Friday, July 31, 2009

Cargo Cult Moneyball?

In re: Jack's post below, I think I see the twilight of the current Pirates squad similarly: Tentative hope that the minor league prospects they've gathered in exchange for basically all of their experienced major league talent will amount to something in a few seasons; some wistfulness at seeing stalwarts like Freddy Sanchez and Jack Wilson go; a sense that the big-league Bucs themselves are going to be excruciating to watch for a couple years while they send in the Bixlers and, presumably, hope that the economic clime depresses the going rate for a veteran free agent middle infielder. (I mean, by all accounts their current starting second baseman, and I mean this with all possible respect to Delwyn Young, isn't actually a second baseman.)

One of the depressing-er things about following the Pirates through years like this one and last is that for about the last two-thirds of the season the only news about the team worth following are the kinds of roster transactions that fans of good teams only have to subsist on during the offseason. (Go Steelers signing Heath Miller to a contract extension wooooo!) You end up having to root for the team's front office executive and a network of coaches, scouts and other talent evaluators whose number and roles you only dimly understand, since their evaluation of the talent of various prospects completely trumps anything that the actual team is doing; not fun.

I had this whole thing ready comparing Pirates GM Neal Huntington's current enterprise to Richard Feynman's concept of "cargo cult science", a good stretchy analogy (it's at least been extended to software engineering too, awfully aptly in my experience) for organizations mimicking the superficial appearance of a process without understanding or applying the principles that actually make that process work. In this case, the process would have been that of trading away all the current veteran players for prospects in order to enrich the minor-league system and organically produce a talented, young big league team around say 2011. But I think Huntington and his people get the process. What I actually worry about, especially because "his people" apparently are basically the same network of scouts and talent evaluators in place under the previous, objectively terrible management team, is that the Pirates organization doesn't have the chops to select and develop players well enough for this plan to work. So I'm thinking that Pirates Reboot 2K9 is less like a cargo cult building an airfield and possibly more like, say, an Eastern Bloc state circa 1970 producing consumer goods. I guess there's still the possibility that the team's ownership is acting cheaply and in bad faith but that wouldn't be any fun to contemplate at all. In the here and now, meanwhile, the Pirates' series this weekend against the Washington Nationals -- who are in even laster place than last-place Pittsburgh -- should help clarify whether or not the best roster you can buy for $30 million is the worst in Major League Baseball. I see ominous signs of a 2006 repeat.

Incidentally, you can add John Grabow and Tom Gorzelanny to the list of present or past major leaguers in the Pirates organization who have been traded since the article Jack linked to went up. Those who don't recognize those names at all can continue to wonder why we care in the first place...

Wednesday, July 29, 2009


I think we all knew this day was coming, but damn, it really sinks in that the Pirates are rebuilding in earnest again. That is one thin-looking lineup while they wait for the double-A kids to grow up.

Incremental Veggie-tism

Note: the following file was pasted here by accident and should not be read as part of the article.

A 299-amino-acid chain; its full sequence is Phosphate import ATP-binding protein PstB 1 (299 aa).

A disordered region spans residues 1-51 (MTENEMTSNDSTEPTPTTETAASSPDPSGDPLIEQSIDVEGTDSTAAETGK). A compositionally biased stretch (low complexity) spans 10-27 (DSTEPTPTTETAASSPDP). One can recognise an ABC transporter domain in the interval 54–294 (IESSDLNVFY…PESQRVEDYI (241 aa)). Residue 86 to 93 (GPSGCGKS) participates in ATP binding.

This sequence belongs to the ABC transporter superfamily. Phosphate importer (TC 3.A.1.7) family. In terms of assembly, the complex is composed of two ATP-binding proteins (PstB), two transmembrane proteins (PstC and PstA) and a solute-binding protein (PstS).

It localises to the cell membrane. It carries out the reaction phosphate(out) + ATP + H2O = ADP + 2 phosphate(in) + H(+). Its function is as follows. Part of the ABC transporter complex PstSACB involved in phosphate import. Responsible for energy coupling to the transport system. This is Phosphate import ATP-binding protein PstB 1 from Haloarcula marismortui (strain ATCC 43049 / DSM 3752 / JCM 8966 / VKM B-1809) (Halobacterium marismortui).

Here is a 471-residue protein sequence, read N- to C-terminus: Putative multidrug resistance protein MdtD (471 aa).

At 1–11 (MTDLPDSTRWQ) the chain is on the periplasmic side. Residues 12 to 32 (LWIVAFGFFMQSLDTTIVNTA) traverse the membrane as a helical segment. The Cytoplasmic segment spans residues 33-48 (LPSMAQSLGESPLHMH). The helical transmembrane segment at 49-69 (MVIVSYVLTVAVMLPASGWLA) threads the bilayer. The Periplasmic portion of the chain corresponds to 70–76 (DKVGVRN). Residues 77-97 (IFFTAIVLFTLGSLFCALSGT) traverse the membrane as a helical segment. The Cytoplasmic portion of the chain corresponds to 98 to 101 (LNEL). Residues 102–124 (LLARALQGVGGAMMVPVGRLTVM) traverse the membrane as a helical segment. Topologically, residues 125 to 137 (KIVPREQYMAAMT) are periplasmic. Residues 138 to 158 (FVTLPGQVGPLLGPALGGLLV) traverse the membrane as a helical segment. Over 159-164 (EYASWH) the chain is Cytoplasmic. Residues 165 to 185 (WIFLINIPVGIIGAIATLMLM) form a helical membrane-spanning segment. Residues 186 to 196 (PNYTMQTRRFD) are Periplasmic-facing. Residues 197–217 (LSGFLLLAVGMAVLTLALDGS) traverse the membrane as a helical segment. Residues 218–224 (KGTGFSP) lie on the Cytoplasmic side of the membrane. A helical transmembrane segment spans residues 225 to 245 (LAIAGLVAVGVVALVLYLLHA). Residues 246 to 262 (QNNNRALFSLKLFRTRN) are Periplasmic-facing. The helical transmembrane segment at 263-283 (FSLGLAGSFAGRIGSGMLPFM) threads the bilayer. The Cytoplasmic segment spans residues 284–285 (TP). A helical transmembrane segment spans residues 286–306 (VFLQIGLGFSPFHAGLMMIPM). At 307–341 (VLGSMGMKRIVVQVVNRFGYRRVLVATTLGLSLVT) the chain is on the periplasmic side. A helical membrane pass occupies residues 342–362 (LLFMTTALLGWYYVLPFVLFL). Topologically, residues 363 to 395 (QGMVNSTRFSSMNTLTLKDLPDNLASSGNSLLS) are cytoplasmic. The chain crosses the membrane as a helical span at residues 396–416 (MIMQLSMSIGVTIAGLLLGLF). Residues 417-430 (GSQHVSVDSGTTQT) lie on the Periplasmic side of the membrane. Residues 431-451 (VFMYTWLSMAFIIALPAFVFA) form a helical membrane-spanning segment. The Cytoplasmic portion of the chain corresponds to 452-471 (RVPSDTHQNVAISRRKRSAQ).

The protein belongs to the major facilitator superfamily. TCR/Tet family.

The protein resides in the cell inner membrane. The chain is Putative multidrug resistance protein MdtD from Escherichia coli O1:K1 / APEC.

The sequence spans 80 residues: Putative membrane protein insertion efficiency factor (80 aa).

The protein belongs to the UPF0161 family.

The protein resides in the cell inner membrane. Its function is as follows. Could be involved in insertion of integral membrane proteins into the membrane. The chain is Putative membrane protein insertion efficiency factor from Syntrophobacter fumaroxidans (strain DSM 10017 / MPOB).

This Washington Post article (by Ezra Klein) lays out a really cogent case for avoiding meat on environmental grounds and -- more interesting to me, in a way -- an argument for incrementally eating less meat that I don't think you see that often. I don't follow the issue all that closely, but my sense is that vegetarianism is usually fit into this much less negotiable moral framework, where you have to go all-out, or at least where cutting out one meat-meal a week doesn't have a lot of value.

Of course, I've already started cutting back on meat seriously but partially, and there's nothing not to like about a moderate behavioral-policy proposal that you've already checked off of your list.

Remind me some time to look up relatively how much energy eggs and dairy involve; I still plow through eggs and dairy.

Tuesday, July 28, 2009

Lookin' Good

Over dinner this evening at The Place (since 1971 -- out in Guilford -- outdoor fire-pit seafood joint in a somehow secluded spot across Route 1 from the Wal-Mart) with work friends Carmel and Joe among others, a photographer snapped some photos for potential use on the Connecticut department of tourism's website. Which is unremarkable, except that she had us sign a Model Release Form, which cracked me up slightly. Model Release Form! Did I think I would ever sign one of these? Especially on a night where I hadn't even put my contacts in? I think I get to technically call myself a "model" now, even after having that Butterfingers sundae at Friendly's right afterward. Hell, you could be looking at the possible future face of Connecticut tourism, for all I know.

The larger point is that you should order the clam special.

* * * * *
Less happily, I read this thing about people texting while driving today and am I angry about it, by which I kind of mean people in general. I haven't lost this much faith in humanity since I figured out who Jon and Kate were. Which was like three weeks ago, so it's a good thing I've had all this vacation time to keep me happy.

Saturday, July 18, 2009

Speed Scrabble

Julia (Stu's wife) taught this at the game night I hosted last night. Better than regular Scrabble, I think! And it's more flexible: works really well with 5 or 6 players, play as long as you want, don't need the board, can succeed without BS two-letter Scrabble words, etc.

1. Everyone takes seven letter tiles, face down in front of them. You don't need the board.

2. All other letter tiles are placed face down on the table.